The Hunt from director Craig Zobel and writers Nick Cuse and Damon Lindelof has had a long and controversial path to release. It was originally scheduled for a September 27, 2019 release then pushed back to October 18 before being moved back to its original release date of September 27. Then the promotion for the film was pulled on August 7, 2019, by Universal in the wake of the Dayton and El Paso mass shootings. Shortly after that the film was pulled from the Universal’s release schedule. Finally, the film was rescheduled to March 13, 2020 (Friday the 13th), but with the COVID-19 lockdowns making it difficult to recoup financially, Universal released the film early to digital streaming platforms March 20 to only a week after its theatrical release.
What makes this particular film so controversial is that it is a rather violent, horror, thriller that follows a group of neoliberal elites who kidnap and transport a group of working-class Conservatives to a secret getaway known as ‘The Manor’ where they literally hunt them as prey. Why? Well it all started when a text thread the neoliberal blowhards get on insulting the ‘ratf***er-in-chief’ and joking about a hunting trip at ‘The Manor’ where they get to hunt ‘deplorables’ is leaked to the press and right-wing conspiracy sites run with it, believing there is literally an underground cadre of liberal elites who secretly hunt Conservatives for sport. All of these high-paid ‘Libs’ including Athena (Hilary Swank) end up losing their jobs and that’s when they devise a plot to get even with the people who tweeted angry conspiracies against them, namely any random ‘redneck’ on social media. Among the group of ‘deplorables’ is Crystal (Betty Gilpin, GLOW), who proves far more intelligent and wilier than the neoliberals bargained for.
The Hunt is best when it sticks to the action and abundant violence. Like the best slasher films, it doesn’t disappoint with its kill count. While most of the kills come at gunpoint, the uniqueness of the kills doesn’t seem to wane, whether it’s someone’s head being unexpectedly blown off or a shootout in tight quarters. And Betty Gilpin is the powerhouse here, the quintessential ‘final girl’ and action hero wrapped up into one.
Where the film fails miserably is its subversion. While it definitely flips the script on the usual narrative out of so-called ‘Liberal’ Hollywood by turning the Neoliberal characters into the idiotic, boorish villains and the working-class Conservatives into the heroes, it’s so ham-handed a free from subtlety or even genuine humor, that it’s just cringe-worthy more so than it is an honest socio-political commentary. This is no George Romero, this is just a bludgeon to the head and more virtue signaling from the very same Hollywood elites who by their very act of writing this clumsy script prove not only can’t they honestly make fun of themselves but that have no clue about the issues related to class in our society.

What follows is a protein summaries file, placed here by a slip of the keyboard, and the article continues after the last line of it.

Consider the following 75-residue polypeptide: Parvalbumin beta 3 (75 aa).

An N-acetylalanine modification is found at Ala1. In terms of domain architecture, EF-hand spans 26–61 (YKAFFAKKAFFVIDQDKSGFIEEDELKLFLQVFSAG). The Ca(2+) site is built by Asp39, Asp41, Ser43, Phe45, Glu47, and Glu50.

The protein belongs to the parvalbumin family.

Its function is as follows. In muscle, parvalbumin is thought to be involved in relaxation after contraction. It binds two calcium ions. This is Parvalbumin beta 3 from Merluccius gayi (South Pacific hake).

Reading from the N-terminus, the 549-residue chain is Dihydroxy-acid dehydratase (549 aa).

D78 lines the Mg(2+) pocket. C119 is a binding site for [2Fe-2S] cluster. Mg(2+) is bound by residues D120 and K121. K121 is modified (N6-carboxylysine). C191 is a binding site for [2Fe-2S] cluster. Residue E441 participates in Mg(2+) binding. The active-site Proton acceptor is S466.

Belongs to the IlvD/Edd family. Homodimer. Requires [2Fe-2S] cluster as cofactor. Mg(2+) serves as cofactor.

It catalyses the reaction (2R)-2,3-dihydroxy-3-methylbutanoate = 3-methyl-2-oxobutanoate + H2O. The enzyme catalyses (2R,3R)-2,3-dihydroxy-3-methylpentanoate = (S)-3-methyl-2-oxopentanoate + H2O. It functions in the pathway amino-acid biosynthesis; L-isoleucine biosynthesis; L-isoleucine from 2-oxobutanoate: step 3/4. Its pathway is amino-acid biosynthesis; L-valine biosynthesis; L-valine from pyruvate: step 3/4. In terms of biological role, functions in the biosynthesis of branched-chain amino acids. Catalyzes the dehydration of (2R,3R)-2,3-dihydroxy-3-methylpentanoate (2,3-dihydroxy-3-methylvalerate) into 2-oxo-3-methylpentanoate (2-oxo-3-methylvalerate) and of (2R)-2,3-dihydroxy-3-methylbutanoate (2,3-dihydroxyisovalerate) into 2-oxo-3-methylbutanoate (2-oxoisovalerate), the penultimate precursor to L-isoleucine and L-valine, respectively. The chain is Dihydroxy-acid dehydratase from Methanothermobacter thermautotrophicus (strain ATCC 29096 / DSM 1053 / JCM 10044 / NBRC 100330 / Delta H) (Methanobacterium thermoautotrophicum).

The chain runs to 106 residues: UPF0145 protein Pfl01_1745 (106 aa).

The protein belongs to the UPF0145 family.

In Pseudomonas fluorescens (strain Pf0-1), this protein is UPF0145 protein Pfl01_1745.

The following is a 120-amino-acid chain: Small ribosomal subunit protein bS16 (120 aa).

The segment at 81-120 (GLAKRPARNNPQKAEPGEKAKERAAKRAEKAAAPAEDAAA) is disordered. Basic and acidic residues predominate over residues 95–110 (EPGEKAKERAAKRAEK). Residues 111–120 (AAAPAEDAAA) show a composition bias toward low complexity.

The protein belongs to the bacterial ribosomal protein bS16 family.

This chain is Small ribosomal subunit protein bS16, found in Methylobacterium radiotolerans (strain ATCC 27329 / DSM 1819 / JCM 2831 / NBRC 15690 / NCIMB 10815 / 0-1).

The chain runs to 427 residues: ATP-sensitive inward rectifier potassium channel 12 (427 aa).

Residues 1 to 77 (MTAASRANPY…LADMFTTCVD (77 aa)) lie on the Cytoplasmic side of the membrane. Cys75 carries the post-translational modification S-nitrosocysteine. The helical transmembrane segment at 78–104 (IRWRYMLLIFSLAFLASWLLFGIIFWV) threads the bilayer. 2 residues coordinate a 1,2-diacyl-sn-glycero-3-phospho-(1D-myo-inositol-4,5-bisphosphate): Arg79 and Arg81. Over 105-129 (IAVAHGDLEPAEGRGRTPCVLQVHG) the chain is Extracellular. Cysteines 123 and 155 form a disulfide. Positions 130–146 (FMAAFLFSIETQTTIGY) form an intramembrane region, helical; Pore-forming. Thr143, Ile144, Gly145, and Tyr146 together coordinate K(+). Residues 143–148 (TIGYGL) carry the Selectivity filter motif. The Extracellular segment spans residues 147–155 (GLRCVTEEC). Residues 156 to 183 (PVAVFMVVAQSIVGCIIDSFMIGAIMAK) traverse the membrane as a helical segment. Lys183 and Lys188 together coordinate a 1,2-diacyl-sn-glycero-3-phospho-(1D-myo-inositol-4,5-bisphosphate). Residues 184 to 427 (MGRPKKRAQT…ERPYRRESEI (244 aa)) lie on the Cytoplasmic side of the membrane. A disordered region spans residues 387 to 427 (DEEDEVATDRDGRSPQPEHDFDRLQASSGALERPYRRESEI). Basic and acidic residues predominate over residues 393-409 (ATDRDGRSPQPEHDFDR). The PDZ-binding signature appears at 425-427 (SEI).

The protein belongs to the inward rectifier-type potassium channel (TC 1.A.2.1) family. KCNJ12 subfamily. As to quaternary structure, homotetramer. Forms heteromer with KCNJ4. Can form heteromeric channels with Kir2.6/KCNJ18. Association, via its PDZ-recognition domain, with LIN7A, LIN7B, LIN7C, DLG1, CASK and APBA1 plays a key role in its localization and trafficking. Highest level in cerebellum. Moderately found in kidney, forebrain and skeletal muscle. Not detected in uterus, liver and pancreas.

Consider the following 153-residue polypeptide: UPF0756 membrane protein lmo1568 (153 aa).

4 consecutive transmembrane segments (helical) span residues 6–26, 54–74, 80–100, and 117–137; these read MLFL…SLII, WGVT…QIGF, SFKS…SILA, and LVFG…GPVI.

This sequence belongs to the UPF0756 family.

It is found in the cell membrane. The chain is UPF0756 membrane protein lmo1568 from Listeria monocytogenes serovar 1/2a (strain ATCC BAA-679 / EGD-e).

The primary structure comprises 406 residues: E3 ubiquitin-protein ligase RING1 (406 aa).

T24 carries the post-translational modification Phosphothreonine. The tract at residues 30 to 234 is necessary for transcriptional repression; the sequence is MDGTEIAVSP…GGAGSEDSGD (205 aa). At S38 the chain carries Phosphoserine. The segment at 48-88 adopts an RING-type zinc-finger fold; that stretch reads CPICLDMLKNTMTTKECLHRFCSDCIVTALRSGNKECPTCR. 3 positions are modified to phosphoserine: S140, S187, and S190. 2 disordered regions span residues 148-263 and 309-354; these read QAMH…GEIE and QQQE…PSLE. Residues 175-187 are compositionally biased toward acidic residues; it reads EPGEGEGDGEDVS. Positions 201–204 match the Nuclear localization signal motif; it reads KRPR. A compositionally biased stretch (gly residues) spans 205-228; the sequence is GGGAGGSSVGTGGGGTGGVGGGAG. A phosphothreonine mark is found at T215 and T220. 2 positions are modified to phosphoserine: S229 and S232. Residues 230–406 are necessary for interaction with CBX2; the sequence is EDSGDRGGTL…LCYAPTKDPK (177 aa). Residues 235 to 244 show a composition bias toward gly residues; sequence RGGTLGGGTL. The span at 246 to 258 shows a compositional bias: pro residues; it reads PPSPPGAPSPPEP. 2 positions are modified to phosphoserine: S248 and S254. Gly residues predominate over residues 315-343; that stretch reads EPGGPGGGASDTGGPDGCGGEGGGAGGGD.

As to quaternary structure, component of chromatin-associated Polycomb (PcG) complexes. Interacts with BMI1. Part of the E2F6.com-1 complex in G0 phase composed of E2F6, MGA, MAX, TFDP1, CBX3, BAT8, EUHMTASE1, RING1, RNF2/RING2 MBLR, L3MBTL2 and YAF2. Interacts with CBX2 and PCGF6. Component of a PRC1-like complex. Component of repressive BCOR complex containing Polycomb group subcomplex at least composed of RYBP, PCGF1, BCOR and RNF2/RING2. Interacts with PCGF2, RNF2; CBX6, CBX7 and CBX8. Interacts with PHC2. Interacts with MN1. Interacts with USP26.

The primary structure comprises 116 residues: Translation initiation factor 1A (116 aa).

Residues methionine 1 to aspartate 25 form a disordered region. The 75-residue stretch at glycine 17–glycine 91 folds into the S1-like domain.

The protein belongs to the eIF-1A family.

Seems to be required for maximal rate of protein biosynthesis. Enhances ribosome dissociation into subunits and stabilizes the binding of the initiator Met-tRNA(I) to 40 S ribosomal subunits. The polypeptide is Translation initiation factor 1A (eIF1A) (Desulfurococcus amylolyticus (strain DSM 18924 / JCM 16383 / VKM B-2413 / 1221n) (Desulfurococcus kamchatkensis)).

The Hunt was shot digitally on the Sony CineAlta Venice, which is a 6K capable camera, but whether the film was shot in 6K or 4K I couldn’t find information on that. It certainly looks like it could have been a 6K production, because the AVC 1080p encoded Blu-ray is pristine, with crisp details and no evidence of noise, compression artifacts, or in-camera digital artifacts. The colors look natural and shadows are nuanced. There is a 4K with HDR version of the film available digitally where the color palette is a bit more vibrant and the highlights definitely ‘pop’ more, right from the beginning with the scroll through the text messages, where here the white background looks dimmer and eggshell-colored, and in the HDR version it looks pops like a real cellphone. Still, this BD doesn’t look like it loses any detail and may look better than the 4K stream.
The Hunt is provided with a lossless English DTS-HD Master Audio 7.1 mix. Since my sound system is setup for 5.2.4 Atmos/DTS:X, it plays back only in 5.1 on my gear. That said, the mix and mastering is superb. It is fantastically balanced with excellent atmospherics, the score evenly spread across the channels, and solid effects such as gunshots in the surround channels. Low end is beefy without being overpowering and the high-end never gets fatiguing.
The bonus features are few and rather self-explanatory.
Bonus Features (1080p)
- Movies Anywhere Digital Code
- Crafting The Hunt
- Death Scene Breakdowns
- Athena vs. Crystal: Hunter or Hunted?
The Final Assessment
Were this film divorced from the clumsy politics that is hilariously labeled as ‘subversive’ – about the only thing hilarious about this film – it would be a strong horror/thriller with a powerhouse lead from Betty Gilpin. The Blu-ray is an awesome reference quality release if you want to check it out.
The Hunt is out on Blu-ray Combo Pack June 9, 2020 from Universal Pictures Home Entertainment
- The Creative Content: 2.5/5
- The Video: 5/5
- The Audio: 4.5/5
- The Supplements: 2.5/5
- Rating Certificate: R (for strong bloody violence, and language throughout)
- Studios & Distributors: Blumhouse Productions | Universal Pictures Home Entertainment
- Director: Craig Zobel
- Writers: Nick Cuse | Damon Lindelof
- Run Time: 90 Mins.
- Original Street Date: 9 June 2020
- Aspect Ratio: 2.39:1
- Video Format: AVC 1080p
- Primary Audio: English DTS-HD MA 7.1
- Secondary Audio: English DVS | French DTS 5.1 | Spanish DTS 5.1
- Subtitles: English SDH | French | Spanish